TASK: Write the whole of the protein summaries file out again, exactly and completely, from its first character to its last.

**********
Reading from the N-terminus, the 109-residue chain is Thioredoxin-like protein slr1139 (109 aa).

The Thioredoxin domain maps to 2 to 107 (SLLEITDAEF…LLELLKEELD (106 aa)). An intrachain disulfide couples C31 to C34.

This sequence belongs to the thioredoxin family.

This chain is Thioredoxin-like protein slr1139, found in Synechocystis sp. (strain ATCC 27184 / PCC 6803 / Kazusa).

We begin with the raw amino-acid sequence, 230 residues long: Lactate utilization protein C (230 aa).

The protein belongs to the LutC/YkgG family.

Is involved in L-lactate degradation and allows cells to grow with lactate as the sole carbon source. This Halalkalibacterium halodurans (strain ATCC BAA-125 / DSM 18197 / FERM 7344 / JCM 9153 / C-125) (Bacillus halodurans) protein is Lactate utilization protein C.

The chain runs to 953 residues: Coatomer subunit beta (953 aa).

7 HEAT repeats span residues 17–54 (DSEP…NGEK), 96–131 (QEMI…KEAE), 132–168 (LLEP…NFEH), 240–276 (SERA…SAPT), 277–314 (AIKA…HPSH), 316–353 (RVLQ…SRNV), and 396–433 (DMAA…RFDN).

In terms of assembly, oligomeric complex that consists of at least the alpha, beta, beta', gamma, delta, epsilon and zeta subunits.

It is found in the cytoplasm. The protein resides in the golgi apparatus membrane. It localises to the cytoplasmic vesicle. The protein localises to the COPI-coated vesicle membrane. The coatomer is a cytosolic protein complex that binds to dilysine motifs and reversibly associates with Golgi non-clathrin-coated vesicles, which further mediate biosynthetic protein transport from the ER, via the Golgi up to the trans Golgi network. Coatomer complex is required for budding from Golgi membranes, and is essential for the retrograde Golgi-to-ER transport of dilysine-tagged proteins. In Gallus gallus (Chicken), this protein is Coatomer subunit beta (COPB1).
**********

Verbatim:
Reading from the N-terminus, the 109-residue chain is Thioredoxin-like protein slr1139 (109 aa).

The Thioredoxin domain maps to 2 to 107 (SLLEITDAEF…LLELLKEELD (106 aa)). An intrachain disulfide couples C31 to C34.

This sequence belongs to the thioredoxin family.

This chain is Thioredoxin-like protein slr1139, found in Synechocystis sp. (strain ATCC 27184 / PCC 6803 / Kazusa).

We begin with the raw amino-acid sequence, 230 residues long: Lactate utilization protein C (230 aa).

The protein belongs to the LutC/YkgG family.

Is involved in L-lactate degradation and allows cells to grow with lactate as the sole carbon source. This Halalkalibacterium halodurans (strain ATCC BAA-125 / DSM 18197 / FERM 7344 / JCM 9153 / C-125) (Bacillus halodurans) protein is Lactate utilization protein C.

The chain runs to 953 residues: Coatomer subunit beta (953 aa).

7 HEAT repeats span residues 17–54 (DSEP…NGEK), 96–131 (QEMI…KEAE), 132–168 (LLEP…NFEH), 240–276 (SERA…SAPT), 277–314 (AIKA…HPSH), 316–353 (RVLQ…SRNV), and 396–433 (DMAA…RFDN).

In terms of assembly, oligomeric complex that consists of at least the alpha, beta, beta', gamma, delta, epsilon and zeta subunits.

It is found in the cytoplasm. The protein resides in the golgi apparatus membrane. It localises to the cytoplasmic vesicle. The protein localises to the COPI-coated vesicle membrane. The coatomer is a cytosolic protein complex that binds to dilysine motifs and reversibly associates with Golgi non-clathrin-coated vesicles, which further mediate biosynthetic protein transport from the ER, via the Golgi up to the trans Golgi network. Coatomer complex is required for budding from Golgi membranes, and is essential for the retrograde Golgi-to-ER transport of dilysine-tagged proteins. In Gallus gallus (Chicken), this protein is Coatomer subunit beta (COPB1).